The thematic issue of Laboratorium “From tvorchestvo to creativnost: relations of production, networks of mobilization and realms of consumption”
The economization of creativity on which the neoliberal ideology is based has led a number of commentators to describe late-capitalism as being creatively destructive. The lure of creativity and the promise of success it implies have been entangled in the complex interfaces between neoliberalism and individuals in many places, including East Europe and Russia. For instance, the success of Richard Florida’s The Rise of the Creative Class generated a spike in cities marketing themselves for “sexiness” and investing in amenities able to attract the ”cool” crowd. The administrations of many Dullsvilles and depressed towns are lured by creative experts into the imaginary circle of cities visible on the world map and thus capable to attract investment. In today’s over-designed culture, masses of wannabes try to make their living by offering ever more innovative things and ideas. How do these tendencies problematize the traditional notions of creativity and creators? Is there a way to grasp both the continuities and discontinuities in the evolution of creativity? How can sociological skepticism, precautions stemming from urban research and aesthetic judgment, be put to use to describe all things creative (or what is left of them)? To what extent can creativity discourse, particularly that developing in East Europe and in Russia, take into account the fact that neoliberalism normatively constructs and interpolates individuals as entrepreneurial actors in every sphere of life? Are there in it traces of recognition that neoliberalism as a cultural logic readily makes the state the main mechanism for promoting economic rationality and prescribing to subjects how to behave as rational agents and consumers? Given that the transition period to market democracy in Russia arguably thoroughly institutionalized neoliberalism, is there any chance to see that “left-wing creativity has not ceased” (Therborn, 2007)?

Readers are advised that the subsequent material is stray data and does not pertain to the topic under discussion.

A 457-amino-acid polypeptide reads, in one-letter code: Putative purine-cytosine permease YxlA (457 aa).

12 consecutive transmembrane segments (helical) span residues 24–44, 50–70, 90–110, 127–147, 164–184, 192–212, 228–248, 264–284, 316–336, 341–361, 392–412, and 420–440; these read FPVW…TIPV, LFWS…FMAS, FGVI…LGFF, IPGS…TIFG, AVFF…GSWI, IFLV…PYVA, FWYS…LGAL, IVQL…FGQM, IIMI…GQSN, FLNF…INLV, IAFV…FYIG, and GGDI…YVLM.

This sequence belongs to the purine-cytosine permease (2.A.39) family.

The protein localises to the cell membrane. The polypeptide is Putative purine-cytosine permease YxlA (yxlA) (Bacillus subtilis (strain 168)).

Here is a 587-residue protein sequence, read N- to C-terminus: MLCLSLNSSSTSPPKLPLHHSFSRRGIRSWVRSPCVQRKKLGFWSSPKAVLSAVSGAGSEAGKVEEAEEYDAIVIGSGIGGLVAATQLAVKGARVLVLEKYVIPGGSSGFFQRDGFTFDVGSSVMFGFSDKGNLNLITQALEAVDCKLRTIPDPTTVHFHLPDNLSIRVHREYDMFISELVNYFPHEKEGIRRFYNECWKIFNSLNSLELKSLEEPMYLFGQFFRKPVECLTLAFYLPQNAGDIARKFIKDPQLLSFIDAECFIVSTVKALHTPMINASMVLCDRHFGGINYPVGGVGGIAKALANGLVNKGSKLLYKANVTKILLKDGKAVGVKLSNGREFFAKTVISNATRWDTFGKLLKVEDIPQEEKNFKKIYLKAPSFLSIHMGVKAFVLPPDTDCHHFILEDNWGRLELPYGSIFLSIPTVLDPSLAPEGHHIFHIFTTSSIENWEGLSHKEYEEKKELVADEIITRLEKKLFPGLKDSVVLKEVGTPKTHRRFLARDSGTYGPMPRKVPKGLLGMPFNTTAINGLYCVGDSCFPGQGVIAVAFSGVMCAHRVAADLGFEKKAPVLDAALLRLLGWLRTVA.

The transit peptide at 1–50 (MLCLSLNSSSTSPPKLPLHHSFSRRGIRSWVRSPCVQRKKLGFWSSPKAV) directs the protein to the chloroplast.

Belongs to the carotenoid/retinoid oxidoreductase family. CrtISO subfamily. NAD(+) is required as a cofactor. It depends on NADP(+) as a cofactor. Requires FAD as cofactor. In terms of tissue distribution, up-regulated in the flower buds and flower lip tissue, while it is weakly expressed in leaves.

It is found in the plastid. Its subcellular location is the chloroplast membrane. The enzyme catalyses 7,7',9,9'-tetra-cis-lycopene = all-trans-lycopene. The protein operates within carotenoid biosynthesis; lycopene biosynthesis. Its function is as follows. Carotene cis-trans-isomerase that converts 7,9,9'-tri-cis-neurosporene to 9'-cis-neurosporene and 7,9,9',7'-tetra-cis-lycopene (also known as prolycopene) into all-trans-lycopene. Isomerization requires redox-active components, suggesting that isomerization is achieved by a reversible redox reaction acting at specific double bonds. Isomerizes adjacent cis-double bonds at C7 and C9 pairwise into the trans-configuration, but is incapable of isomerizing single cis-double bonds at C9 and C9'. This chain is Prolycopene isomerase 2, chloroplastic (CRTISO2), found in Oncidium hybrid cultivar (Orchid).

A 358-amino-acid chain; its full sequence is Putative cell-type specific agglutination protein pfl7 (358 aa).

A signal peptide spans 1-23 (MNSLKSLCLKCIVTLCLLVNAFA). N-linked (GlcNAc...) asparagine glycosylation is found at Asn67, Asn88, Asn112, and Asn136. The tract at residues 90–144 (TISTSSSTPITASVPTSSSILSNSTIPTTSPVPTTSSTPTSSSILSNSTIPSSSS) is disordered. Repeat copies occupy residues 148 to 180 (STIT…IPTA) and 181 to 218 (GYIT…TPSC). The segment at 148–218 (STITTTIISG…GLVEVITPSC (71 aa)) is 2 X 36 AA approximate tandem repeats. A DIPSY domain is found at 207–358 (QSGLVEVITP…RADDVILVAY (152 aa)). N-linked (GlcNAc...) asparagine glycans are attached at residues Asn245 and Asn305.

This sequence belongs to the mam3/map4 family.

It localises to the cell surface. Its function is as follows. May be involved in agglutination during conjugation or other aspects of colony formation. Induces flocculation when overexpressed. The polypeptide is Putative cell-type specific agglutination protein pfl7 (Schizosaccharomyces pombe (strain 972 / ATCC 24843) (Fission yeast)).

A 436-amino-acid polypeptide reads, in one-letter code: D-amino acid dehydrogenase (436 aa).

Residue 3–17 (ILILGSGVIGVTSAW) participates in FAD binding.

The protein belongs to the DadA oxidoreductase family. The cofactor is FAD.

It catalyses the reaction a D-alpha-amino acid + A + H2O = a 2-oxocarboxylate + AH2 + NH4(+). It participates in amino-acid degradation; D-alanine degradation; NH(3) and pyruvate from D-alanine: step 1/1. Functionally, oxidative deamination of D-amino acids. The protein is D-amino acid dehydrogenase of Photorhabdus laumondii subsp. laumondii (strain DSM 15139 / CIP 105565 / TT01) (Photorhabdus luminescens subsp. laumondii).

Laboratorium's special issue on creativity welcomes papers in sociology, political sciences, literature, art theory, anthropology, social geography, and other disciplines that can provide insight into the production and consumption of creative work. Laboratorium will publish traditional academic papers of a theoretical and/or empirical nature of 8000–9000 words in length. The papers critically investigating various strands of creativity discourse, new policy initiatives, and examples of innovative local projects are particularly welcome.
Prospective contributors are invited to submit abstracts (500 words) to the editor, Elena Trubina (firstname.lastname@example.org), by January 1, 2011. Authors of abstracts selected for publication will be notified by January 15, 2012 and will be expected to submit full-length articles (in one of two languages) no later than April 1, 2012. Laboratorium will publish the papers that succeed in the peer-review process in one of its 2013 issues.
Institute for Social and Political Studies
Ural State University
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